There’s nothing like digging face first (or with knife and fork if you’re feeling fancy) into a giant slice of watermelon on a hot summer day. A good ol’ wedge of watermelon — straight from the fridge, all juicy, sweet and crisp — can be a serious thirst quencher when the sun is high in the sky and eating anything that’s not ice-cold is out of the question.
Unfortunately, it is possible to end up with a less-than-perfect watermelon. If you do, there are great ways to use it up — watermelon sorbet or watermelon frosé, for example, will certainly make it disappear in a flash. But the best thing to do is go to your favorite grocery store armed with the knowledge that will ensure you buy a perfectly ripe melon in the first place. So here’s what you need to know:
Go for uniformity. Avoid any watermelons that look lumpy, dented or generally irregular. You want to choose one that is firm with no bruises, soft spots or damaged areas.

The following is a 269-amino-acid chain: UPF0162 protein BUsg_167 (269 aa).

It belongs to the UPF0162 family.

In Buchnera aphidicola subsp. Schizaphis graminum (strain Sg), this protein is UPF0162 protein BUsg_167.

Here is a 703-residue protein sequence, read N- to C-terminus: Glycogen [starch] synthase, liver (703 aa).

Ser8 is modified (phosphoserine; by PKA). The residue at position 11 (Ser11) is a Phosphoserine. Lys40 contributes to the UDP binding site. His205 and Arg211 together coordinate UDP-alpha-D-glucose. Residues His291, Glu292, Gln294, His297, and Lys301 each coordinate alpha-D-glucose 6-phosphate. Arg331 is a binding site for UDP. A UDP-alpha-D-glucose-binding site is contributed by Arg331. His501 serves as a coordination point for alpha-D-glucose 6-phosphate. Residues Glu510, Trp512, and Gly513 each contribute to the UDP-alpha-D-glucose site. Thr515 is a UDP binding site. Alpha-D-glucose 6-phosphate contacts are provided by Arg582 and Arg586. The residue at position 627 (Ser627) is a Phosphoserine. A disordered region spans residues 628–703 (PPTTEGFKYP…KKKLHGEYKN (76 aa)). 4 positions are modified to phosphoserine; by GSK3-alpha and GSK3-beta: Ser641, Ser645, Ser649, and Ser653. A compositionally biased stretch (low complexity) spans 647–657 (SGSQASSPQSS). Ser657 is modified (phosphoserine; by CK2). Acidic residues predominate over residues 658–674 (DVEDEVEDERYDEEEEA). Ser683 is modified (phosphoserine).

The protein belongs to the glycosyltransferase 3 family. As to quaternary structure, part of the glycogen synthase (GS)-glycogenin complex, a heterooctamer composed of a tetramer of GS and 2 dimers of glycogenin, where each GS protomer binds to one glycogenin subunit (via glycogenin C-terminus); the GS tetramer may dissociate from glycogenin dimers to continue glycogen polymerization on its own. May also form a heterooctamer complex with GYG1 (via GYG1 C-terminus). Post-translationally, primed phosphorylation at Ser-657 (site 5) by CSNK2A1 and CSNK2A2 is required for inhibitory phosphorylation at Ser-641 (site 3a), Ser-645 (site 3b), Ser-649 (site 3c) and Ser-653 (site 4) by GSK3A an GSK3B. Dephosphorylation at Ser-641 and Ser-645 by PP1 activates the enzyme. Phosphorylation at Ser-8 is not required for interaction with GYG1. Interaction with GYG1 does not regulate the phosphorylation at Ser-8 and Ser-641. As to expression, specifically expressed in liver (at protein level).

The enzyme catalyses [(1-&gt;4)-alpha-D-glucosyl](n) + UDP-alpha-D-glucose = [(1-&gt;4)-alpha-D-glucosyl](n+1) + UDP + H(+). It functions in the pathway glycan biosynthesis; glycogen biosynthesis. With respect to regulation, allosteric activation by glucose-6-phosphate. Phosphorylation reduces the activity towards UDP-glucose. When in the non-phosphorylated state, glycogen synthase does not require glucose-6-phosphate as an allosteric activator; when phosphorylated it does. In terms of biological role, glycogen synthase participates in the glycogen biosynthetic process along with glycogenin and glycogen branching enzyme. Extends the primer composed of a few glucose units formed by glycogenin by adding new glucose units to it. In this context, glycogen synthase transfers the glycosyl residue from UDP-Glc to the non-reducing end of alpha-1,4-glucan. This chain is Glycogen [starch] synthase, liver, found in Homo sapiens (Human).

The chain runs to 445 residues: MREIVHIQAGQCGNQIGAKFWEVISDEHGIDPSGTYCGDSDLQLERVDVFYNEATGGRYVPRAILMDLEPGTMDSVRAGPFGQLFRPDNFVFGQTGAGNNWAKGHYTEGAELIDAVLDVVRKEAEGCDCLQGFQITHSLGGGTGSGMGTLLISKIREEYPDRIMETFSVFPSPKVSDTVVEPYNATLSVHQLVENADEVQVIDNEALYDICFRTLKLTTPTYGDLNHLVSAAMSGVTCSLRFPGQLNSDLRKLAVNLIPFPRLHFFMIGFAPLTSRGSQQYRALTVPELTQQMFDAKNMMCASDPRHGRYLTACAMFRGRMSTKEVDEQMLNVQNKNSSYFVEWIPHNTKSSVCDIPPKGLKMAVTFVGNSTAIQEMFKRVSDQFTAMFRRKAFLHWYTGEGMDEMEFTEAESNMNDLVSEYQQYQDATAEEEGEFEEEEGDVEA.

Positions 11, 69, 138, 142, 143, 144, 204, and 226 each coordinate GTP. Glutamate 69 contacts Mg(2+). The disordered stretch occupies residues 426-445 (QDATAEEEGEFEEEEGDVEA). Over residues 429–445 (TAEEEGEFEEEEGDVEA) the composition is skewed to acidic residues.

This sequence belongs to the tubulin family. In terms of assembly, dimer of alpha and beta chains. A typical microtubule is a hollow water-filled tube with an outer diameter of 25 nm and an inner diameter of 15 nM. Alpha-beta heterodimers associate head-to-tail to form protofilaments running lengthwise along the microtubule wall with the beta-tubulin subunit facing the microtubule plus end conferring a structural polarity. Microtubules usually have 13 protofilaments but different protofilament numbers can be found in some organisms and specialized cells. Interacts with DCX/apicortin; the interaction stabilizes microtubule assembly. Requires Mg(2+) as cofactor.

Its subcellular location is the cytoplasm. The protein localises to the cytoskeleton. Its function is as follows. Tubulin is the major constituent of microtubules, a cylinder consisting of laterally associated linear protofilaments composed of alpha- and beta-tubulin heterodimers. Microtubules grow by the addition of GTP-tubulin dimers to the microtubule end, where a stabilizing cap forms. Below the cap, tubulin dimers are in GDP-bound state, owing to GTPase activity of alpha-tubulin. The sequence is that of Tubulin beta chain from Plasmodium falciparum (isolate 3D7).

Pick it up. A ripe watermelon will feel heavier than one that is less ripe. This extra weight is a great indicator that it is full of water (not dry and flavorless). Compare different watermelons that are roughly the same size and select the heaviest one — it will also be the ripest!
Find the field spot. This is the yellow spot that you will see on one side of the watermelon. It indicates where the melon sat on the ground as it was growing and ripening. The yellower the spot is, the riper the watermelon is going to be. Definitely avoid a watermelon whose field spot is very pale, white or not there at all — this means that is was picked far too early and is not at all ripe.
Give it a knock. This is a pretty well-known technique than many watermelon lovers swear by. Simply knock on your selected melon with your knuckles and take note of how it sounds. A deep, dull sound indicates that the fruit is not quite ripe; a deep, hollow sound, however, is just what you are listening for.